The student participants all shared a common trait – a passion for history. Our first lecture was about us as individuals and students; why we were chosen, what was expected of us and a chance for introspection into what made us eligible candidates. There was instantly an atmosphere of comradery in the room. Looking at each other, we were able to think ‘they’re like me’. The HEP program allowed us to make that connection and collaborate with people who have the same interests and way of thinking. The lecturers understood how we felt, and treated us not as struggling high-school juniors but capable individuals, able to comprehend things at a deeper level. As such, they shaped the days around us – the students – and gave us an environment to study in that we had never experienced before.
The first and second day agendas were filled with lectures, all presented in lecture theatres around Federation University. We were treated to insights into research regarding graffiti throughout time; medieval and ancient Roman weaponry and equipment – including real artefacts from the time periods; introductions to online resources such as Trove; a personal reflection on the gold rush, as well as much more. We were also taken on a guided tour of MADE (Museum of Australian Democracy at Eureka), which allowed us to explore the history of democracy and learn about Federation in an interactive and original way. All of these stimulating experiences piqued our interest and throttled our creative engines. We learned new vocabulary and expressed their meaning visually with recycled materials. That was just the start of our creative journey.
Finally, we were introduced to the Passion Project. An opportunity to show our passion and research to a wider audience, it was a stimulus that we were all lacking. We were given total freedom to pursue and study what interested us most, and boundless methods in which to present our findings. This chance to delve into something we really wanted to learn about – not limited or stunted by the curriculum – was like breaking out of a cell. We could run rampant and create something fantastic. If we had of done that in a school environment, at best a few students and teachers might appreciate our effort. However, we were promised a larger community of intellectuals and people that would appreciate our work – a real chance to present our talents to the world, instead of being confined in the classroom.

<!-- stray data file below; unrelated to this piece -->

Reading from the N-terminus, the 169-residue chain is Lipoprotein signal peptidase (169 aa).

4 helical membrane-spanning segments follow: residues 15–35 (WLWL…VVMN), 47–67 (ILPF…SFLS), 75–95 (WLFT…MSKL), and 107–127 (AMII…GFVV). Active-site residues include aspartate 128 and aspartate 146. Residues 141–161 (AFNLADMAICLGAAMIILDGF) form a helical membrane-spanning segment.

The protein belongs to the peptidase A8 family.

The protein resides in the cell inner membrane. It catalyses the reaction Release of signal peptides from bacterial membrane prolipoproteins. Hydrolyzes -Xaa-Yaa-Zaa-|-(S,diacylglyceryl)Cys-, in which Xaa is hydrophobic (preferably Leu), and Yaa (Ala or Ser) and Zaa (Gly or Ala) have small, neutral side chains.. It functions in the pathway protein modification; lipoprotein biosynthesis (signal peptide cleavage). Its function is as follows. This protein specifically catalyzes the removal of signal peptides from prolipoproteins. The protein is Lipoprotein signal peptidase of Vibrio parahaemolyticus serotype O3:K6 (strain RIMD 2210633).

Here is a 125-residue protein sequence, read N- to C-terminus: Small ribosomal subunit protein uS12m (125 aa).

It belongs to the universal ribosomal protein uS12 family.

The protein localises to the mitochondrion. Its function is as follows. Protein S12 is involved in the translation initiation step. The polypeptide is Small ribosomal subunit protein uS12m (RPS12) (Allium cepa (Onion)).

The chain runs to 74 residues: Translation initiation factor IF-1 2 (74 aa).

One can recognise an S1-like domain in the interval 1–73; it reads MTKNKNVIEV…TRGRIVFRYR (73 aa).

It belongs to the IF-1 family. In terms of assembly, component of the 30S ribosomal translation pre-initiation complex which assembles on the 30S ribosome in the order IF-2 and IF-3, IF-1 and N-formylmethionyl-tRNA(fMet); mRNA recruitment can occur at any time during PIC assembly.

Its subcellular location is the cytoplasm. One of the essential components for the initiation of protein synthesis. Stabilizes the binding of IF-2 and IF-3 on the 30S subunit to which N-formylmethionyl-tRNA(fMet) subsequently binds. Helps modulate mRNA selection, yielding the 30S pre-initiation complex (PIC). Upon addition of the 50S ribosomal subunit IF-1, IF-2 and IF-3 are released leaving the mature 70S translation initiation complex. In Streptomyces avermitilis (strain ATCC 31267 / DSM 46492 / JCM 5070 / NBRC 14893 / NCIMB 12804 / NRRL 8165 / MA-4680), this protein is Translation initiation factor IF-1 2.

All in all, the HEP offered us an opportunity to connect and collaborate with like-minded peers, experience learning in a new environment, participate in a number of stimulating experiences, and take our talent and passion and turn it into something excellent. The HEP program is beyond doubt an extension that students like us needed, and we hope it continues to broaden horizons and open the eyes of other students also.